‘I never deliberately search out a word or phrase or musical reference or any reference really. I think of something and refine it in my mind there and then, and make a note of it. For instance, I have just done some writing, writing the word ‘Lamlash’. So I might write down ‘Lamlash’ 25 times then I’ll probably leave it for a while. But probably not change it at all. But I’ll keep on adding notes and writing more until there seems to be a natural stopping point.’3

She is best known for her – for want of a better description – spoken word performances: Country Grammar (2003), More Cola Wars (2004) and Elephants Galore (2005), which I saw her perform at the Venice Biennale last year, at the opening of the Scottish Pavilion. In red high heels, constantly smiling, she moved back and forward, as hypnotic as a pendulum, reading, in a clear, high voice, from 300 pages of paper balanced on an upturned log. Some pages had one word on them, while others had many. The first phrase she uttered was ‘The air in here’. The last was ‘How to experience intimate places’. In between she either shot out a single word (‘Tuesday’, ‘air’) or repeated phrases (‘by memory alone’, ‘my favourite sky is many’; ‘I want to phone your brother up’; ‘I’m shy of the ashram’; and ‘Snow collector! I’m over here!’).

I write to her and ask her who she is looking at, listening to, reading. She replies: ‘artists I like to think about are … oh there’s so many it will look like a who’s who who’s dead who’s alive type list but at the moment jenny i like marc camille chaimowicz i love his work and his books particularly too cafe du reve i have just bought on amazon and I think it’s beautiful. cathy wilkes hayley tompkins karla black … all in glasgow! georg herold alex birchen vincent tavenne … he’s a giti nourbaksch gallery artist i saw some of his work for the first time last year and i really liked it ...

oh i can’t think

beautiful photographs!

Gerard manley hopkins poetry i really like

lots of writers... i like ted hughes a lot i didn’t used to but I’m into it now! i love his poetry and writing for children too.

the hawk in the rain


i love oh god the lists could be long but i like robert wyatt very much. i like everything he does and who he is and how he looks the lot! dancey feel good dance stuff a lot country people like loretta lynn and dolly parton. i like their attitudes and I’m the sort of listener that just puts on the same song all the time. like everyone i think! that could be anything. like very bad stuff too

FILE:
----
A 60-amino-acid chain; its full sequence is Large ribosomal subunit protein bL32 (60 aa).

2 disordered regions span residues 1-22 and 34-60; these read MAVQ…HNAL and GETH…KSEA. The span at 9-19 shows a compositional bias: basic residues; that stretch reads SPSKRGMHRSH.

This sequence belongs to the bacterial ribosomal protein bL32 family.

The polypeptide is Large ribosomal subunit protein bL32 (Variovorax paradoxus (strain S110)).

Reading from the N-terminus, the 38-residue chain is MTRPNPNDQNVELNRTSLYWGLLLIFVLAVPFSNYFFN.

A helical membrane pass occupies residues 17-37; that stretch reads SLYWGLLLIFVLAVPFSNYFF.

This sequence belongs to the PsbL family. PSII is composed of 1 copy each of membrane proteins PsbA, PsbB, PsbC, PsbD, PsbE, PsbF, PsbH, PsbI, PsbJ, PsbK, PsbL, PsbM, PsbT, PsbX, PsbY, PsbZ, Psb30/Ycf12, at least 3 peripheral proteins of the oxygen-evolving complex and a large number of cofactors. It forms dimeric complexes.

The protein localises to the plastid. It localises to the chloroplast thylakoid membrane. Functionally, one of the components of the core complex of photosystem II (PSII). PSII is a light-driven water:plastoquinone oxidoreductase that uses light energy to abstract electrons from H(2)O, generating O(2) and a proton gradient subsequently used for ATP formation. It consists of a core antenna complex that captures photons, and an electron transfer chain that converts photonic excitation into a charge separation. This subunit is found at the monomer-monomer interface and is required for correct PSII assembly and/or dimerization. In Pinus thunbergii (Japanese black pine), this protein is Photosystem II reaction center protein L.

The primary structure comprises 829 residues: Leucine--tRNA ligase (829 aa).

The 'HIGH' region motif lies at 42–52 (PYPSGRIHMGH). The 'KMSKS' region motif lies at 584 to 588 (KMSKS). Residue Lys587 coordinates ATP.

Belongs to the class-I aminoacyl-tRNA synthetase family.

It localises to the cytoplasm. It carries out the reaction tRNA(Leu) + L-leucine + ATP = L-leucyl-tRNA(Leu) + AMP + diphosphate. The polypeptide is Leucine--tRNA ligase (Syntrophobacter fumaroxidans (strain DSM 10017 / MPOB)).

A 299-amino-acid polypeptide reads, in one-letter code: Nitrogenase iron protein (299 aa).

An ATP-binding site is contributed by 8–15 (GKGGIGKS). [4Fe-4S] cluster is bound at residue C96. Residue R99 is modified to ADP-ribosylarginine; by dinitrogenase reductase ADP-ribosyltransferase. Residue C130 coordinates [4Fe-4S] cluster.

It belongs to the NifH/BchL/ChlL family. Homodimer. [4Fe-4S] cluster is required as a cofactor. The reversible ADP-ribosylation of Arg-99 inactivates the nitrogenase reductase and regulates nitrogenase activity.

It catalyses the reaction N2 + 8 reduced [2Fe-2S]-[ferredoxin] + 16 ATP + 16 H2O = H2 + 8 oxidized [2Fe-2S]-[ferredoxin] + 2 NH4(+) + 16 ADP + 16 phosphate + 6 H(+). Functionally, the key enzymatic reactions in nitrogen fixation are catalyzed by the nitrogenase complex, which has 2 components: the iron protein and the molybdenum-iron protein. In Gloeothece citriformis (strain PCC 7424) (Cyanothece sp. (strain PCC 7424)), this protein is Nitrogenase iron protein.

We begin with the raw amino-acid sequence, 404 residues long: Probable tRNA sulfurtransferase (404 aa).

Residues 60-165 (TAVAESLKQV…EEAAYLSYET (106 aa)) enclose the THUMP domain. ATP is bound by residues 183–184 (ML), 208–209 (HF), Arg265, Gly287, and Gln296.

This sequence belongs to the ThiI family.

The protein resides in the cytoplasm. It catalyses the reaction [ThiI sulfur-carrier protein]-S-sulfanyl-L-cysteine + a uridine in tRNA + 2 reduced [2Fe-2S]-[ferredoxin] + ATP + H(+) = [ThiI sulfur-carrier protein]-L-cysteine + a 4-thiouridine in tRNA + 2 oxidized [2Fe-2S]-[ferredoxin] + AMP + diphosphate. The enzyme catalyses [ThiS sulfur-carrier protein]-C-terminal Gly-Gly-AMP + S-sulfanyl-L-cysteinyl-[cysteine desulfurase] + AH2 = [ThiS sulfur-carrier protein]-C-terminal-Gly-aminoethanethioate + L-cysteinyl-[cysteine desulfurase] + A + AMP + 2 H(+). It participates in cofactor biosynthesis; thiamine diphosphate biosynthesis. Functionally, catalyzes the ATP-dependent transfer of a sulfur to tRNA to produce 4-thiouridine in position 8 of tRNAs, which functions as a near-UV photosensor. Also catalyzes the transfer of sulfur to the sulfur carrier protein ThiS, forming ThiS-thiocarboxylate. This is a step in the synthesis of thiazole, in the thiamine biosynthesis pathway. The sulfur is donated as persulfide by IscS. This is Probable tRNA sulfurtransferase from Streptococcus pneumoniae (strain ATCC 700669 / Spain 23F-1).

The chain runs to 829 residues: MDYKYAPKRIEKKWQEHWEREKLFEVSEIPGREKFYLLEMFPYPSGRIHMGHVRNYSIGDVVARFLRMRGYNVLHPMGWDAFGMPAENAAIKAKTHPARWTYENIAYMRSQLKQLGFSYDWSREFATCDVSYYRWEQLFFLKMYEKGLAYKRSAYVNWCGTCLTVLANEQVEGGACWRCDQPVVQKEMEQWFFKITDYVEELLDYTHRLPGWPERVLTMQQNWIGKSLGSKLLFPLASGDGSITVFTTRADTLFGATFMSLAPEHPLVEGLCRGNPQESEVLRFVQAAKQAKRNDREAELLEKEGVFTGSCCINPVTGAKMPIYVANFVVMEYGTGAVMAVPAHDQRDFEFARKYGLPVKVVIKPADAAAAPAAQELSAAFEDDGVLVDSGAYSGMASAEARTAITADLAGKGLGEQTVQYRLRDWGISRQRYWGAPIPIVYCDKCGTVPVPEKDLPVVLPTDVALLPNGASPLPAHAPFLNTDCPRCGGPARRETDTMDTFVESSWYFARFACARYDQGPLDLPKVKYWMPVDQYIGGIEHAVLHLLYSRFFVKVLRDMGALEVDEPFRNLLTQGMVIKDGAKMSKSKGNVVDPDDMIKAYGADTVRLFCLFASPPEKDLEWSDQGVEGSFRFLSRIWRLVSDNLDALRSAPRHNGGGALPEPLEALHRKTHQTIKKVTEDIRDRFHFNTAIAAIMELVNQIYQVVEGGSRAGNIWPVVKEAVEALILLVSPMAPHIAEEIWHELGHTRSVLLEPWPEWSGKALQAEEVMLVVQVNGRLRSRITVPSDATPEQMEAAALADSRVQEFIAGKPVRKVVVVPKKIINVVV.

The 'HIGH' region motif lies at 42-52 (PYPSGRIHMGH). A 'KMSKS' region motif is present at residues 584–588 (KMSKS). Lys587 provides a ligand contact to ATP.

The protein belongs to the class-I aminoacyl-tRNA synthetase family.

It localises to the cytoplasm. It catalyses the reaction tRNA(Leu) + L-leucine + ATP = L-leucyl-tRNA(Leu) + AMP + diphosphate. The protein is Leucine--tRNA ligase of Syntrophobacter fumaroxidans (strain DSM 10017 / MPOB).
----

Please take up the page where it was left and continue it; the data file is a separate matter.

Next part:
don’t stop me now queen

oh kanye west i like alot!


oh my god this list

what’s happening!

it’s funny when you see who you like isn’t it!’4 (She was born in Leighton Buzzard in Bedfordshire, a poem of a place if ever I heard one.)

Language – the words and images we use to communicate something – is as valuable and expendable as ice. Words are ready-mades, and, like so many ready-mades, easy to dismiss. Tompkins treats them like precious rungs in a cheap ladder. (Before I saw her perform, I had never heard anyone say ‘weed holders’ with tenderness.) She employs repetition as a method of renewal, a way of scrutinizing the still rich potential of words and objects worn thin with use; in this she makes a delicate bid for semantic and aesthetic freedom. (She reminds me of Eva Hesse saying, ‘if something is meaningful, maybe it’s more meaningful said ten times […] if something is absurd, it’s much more absurd if it’s repeated.’5) She knows that words are never alone, never neutral and always nuanced, and she mines this information for all it’s worth. In love with non sequiturs, she takes the most incongruous combinations – ‘the colour of teak, the taste of steak’ – dignifies them with dislocation and then shines a bright light on the inventive possibilities they might toss up. Her curiosity is both solipsistic and generous; she understands all too well how odd thinking can be and assumes her audience finds the world as rich and strange as she does. She is a rigorous – even obsessive – editor, but it’s an editing driven by a logic only she is privy to. I can imagine her saying, in the most apologetic of voices, that although she would like you to understand, she would prefer it if you didn’t make her explain.

1 Elizabeth Hardwick, Sleepless Nights, The New York Review of Books, New York, 2001, p. 128 2 Life Without Buildings, ‘Sorrow’, Any Other City, 2001 3 Sue Tompkins, email to author, 14 February 2006 4 Ibid. 5 Eva Hesse, ‘An Interview with Cindy Nemser’, Artforum, vol. 7, no. 9, May 1970, pp. 59–63; reprinted in Art in Theory, 1900–2000, ed. Charles Harrison and Paul Wood, Blackwell Publishing, Oxford, 2003, p. 903

Jennifer Higgie is a writer who lives in London. Her book The Mirror and the Palette – Rebellion, Revolution and Resilience: 500 Years of Women’s Self-Portraits is published by Weidenfeld & Nicolson, and she is currently working on another – about women, art and the spirit world.